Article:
The panel, compromising senior national security officials, will report to Clinton and Barak every four months as apart of a "new partnership" between the United States and Israel, Clinton and Barak said in a joint statement.
"We should have no illusion; the way ahead will be difficult," Mr. Clinton said at a White House news conference with Barak after four days of talks.
Barak stressed the Middle East was a dangerous part of the world and Israeli prime ministers do not have a second opportunity to keep the country secure if they make a mistake. "We do not intend to drag our feet for another three years."
Signaling that a peace breakthrough may indeed be in store, a Mideast official said Monday that Syrian Vice President Abdel-Halim Khaddam ordered Damascus-based guerrilla groups to drop their arms and halt their fight against Israel. The order was also reportedly targed at Hezbollah, which leads a costly guerrilla war aimed at ousting Israeli troops and their proxy militia from Lebanon.
Announcing the first Israeli astronaut would enter space on a NASA flight in 2000, Mr. Clinton called it "taking our partnership to new heights - literally."
Earlier on Monday, Barak told Treasury Secretary Lawrence Summers that despite a slowdown in the Israeli economy, Israel intends to phase out over 10 years U.S. economic assistance, now totalling $930 million a year. Israel receives $1.9 billion in military aid annually, and Barak told Summers this might have to be boosted.
Barak's first visit to Washington also produced an agreement for Israel to purchase 50 F-16 jet fighter planes from Lockheed-Martin in installments.
The first step after Barak's visit is a trip to the region next month by Secretary of State Madeleine Albright; she could follow this up with other missions to promote peacemaking on all fronts.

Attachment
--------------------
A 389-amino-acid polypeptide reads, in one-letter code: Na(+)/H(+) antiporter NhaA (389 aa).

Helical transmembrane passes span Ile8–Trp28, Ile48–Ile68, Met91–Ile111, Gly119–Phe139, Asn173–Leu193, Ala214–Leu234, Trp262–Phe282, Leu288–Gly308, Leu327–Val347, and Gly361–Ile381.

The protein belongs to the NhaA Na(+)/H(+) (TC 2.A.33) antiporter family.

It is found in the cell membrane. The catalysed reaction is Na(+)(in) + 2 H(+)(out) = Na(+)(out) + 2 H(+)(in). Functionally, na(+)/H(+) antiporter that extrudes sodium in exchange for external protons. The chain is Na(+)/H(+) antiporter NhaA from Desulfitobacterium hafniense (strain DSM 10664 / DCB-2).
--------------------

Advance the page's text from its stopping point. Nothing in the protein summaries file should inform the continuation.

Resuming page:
Asked about negotiations on final status talks, covering the tough questions of the future of Jerusalem, refugees, settlements and Palestinian statehood, Mr. Clinton said the United States has no business setting timetables. But he made clear he would like a resolution in the Middle East his departure from office in January 2001.
"We will leave no stone unturned in our effort to reinvigorate the process,'' Barak said. Before his visit, Barak made the rounds of Arab nations, meeting with Palestinian leader Yasser Arafat and the leaders of Egypt and Jordan.
Mr. Clinton was asked whether the peace process is hindered by his wife campaigning for New York's Senate seat and her statements supporting Palestinian statehood and Jerusalem as the undivided capital of Israel. Such positions are contrary to the U.S. policy of neutrality on these final statuissues.
The president distinguished between his wife and ``those of us in position of official responsibility.''
Commenting on what has been a sticky issue, the prime minister said he would still like convicted spy Jonathan Pollard to be released from a U.S. prison but added that ``any public discussion of this issue doesn't push forward the purpose of having him released.''
Barak pledged during his visit to implement a stalled agreement Clinton helped mediate in October that calls for Israel to relinquish 13.1 percent of the West Bank in exchange for tougher anti-terrorism measures by the Palestinian Authority.
b>``I will not shy away from difficult choices, Barak pledged. But I have a responsibility to all the people of Israel to minimize the risk and dangers" to their security.
Talks with Syria and Lebanon have been in a deep freeze for three years, but Barak and President Hafez Assad of Syria both have said they were interested in resumption.
Assad, however, wants to begin where the negotiations left off with an Israeli offer to give up all of the Golan Heights. Barak desires a ``fresh start'' in the discussions.